Kimberly Bell, a former mistress of San Francisco Giant slugger Barry Bonds, leaves the Phillip Burton Federal Building in San Francisco, California March 28, 2011. Bell said in court on Monday that the baseball star's testicles changed shape and he often became enraged with her, which prosecutors say is evidence that Bond used steroids.

*Barry Bonds’ former mistress Kimberly Bell was called to the stand of his perjury trial on Monday, offering explicit testimony about her relationship with the baseball player and the various physical and psychological changes she witnessed in him – which she attributes to the use of steroids.

Bell testified that Bonds blamed a 1999 elbow injury on steroid use, and that the body and behavior of the home run king changed during their nine-year relationship.

Bonds threatened “to cut my head off and leave me in a ditch,” she said. “More than once.”

She said Bonds told her “he would cut out my breast implants because he paid for them.”

As for the Arizona house he had helped pay for, “he told me he would burn it down.”

She also discussed how Bonds became verbally abusive and said that his physique changed, offering a lurid description of his shrinking testicles, back acne, scalp hair that fell out and chest hair that turned gray. Such mental and physical symptoms are associated with steroid use.

Bonds goes through security at a federal courthouse as his trial resumes, Monday, March 28, 2011, in San Francisco.

Prosecutors allege Bonds lied when he told a federal grand jury in 2003 that he never knowingly used performance-enhancing drugs.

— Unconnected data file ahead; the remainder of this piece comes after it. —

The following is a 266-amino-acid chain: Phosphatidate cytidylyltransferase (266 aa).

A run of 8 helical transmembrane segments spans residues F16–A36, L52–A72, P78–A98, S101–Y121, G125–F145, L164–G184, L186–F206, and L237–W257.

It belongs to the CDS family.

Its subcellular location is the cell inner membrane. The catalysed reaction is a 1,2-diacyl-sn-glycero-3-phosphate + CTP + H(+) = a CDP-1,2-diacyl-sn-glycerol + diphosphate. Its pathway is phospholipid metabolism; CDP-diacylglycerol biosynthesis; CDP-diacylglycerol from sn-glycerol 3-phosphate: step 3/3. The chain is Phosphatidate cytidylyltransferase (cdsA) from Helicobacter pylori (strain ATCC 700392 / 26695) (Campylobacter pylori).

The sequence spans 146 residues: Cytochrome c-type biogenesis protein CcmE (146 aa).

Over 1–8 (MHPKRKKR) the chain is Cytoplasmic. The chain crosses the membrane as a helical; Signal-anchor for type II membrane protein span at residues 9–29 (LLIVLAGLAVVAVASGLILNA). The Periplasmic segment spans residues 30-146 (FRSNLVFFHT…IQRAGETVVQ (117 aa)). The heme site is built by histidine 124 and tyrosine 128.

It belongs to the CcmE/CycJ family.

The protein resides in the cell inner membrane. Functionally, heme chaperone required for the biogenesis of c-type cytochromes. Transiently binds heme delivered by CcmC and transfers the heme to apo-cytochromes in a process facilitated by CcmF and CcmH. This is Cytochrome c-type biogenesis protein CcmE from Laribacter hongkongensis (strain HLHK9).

Bell met Bonds in 1994 and testified that from 1999 to 2001, “he was just increasingly aggressive, irritable, agitated, very impatient.”

In testimony similar to that of former Bonds business partner Steve Hoskins last week, she said that in at least two different years at spring training, she saw Bonds and personal trainer Greg Anderson “go into a bedroom off the kitchen and close and lock the door.”

She said Anderson “would always have a little satchel with him.” She saw those scenes played out multiple times.

Prosecutors claim Anderson, who has been jailed for refusing to testify, repeatedly injected Bonds with performance-enhancing drugs.

Cristina Arguedas, one of Barry Bonds' attorneys, arrives at a federal courthouse for Bonds' trial, Monday, March 28, 2011, in San Francisco.

Bell was then cross-examined by Cristina Aguedas (seen above), who attempted to paint the witness as a scorned  ex-lover, gold digger, liar and the instigator of a mortgage fraud scheme.

Arguedas attacked Bell’s motives for trying to write a book about Bonds, and suggested Bell grew increasingly resentful over the course of the relationship as Bonds got married to another woman and pushed Bell to the side.

Arguedas concluded by getting Bell to admit that some statements she made to Playboy and the grand jury about changes to Bonds’ sexual organs were overblown.

Today, it’s expected that former baseball players Jason and Jeremy Giambi will be the first of several athletes called to testify, possibly as soon as Tuesday afternoon. The brothers have both admitted to using performance-enhancing drugs they obtained from Bonds’ personal trainer, Greg Anderson.

Federal prosecutors also are expecting to briefly question two witnesses who will testify to the “chain of custody” of Bonds’ Major League Baseball-mandated urine sample in 2003. Prosecutors allege that the sample tested positive for a designer steroid.

Former San Francisco Giants trainer Stan Conte also is slated to testify about Bonds before prosecutors turn their attention to the ball players.

Other athletes who are on the government’s witness list include several former teammates of Bonds: Armando Rios, Benito Santiago, Bobby Estalella and Marvin Benard.

In addition, former Oakland Athletic Randy Velarde is scheduled to testify immediately after the Giambis. All the players except Jason Giambi, who is with the Colorado Rockies, have retired.

All the players will testify about their ties to Anderson, who is in jail on contempt of court charges for refusing to testify at the trial.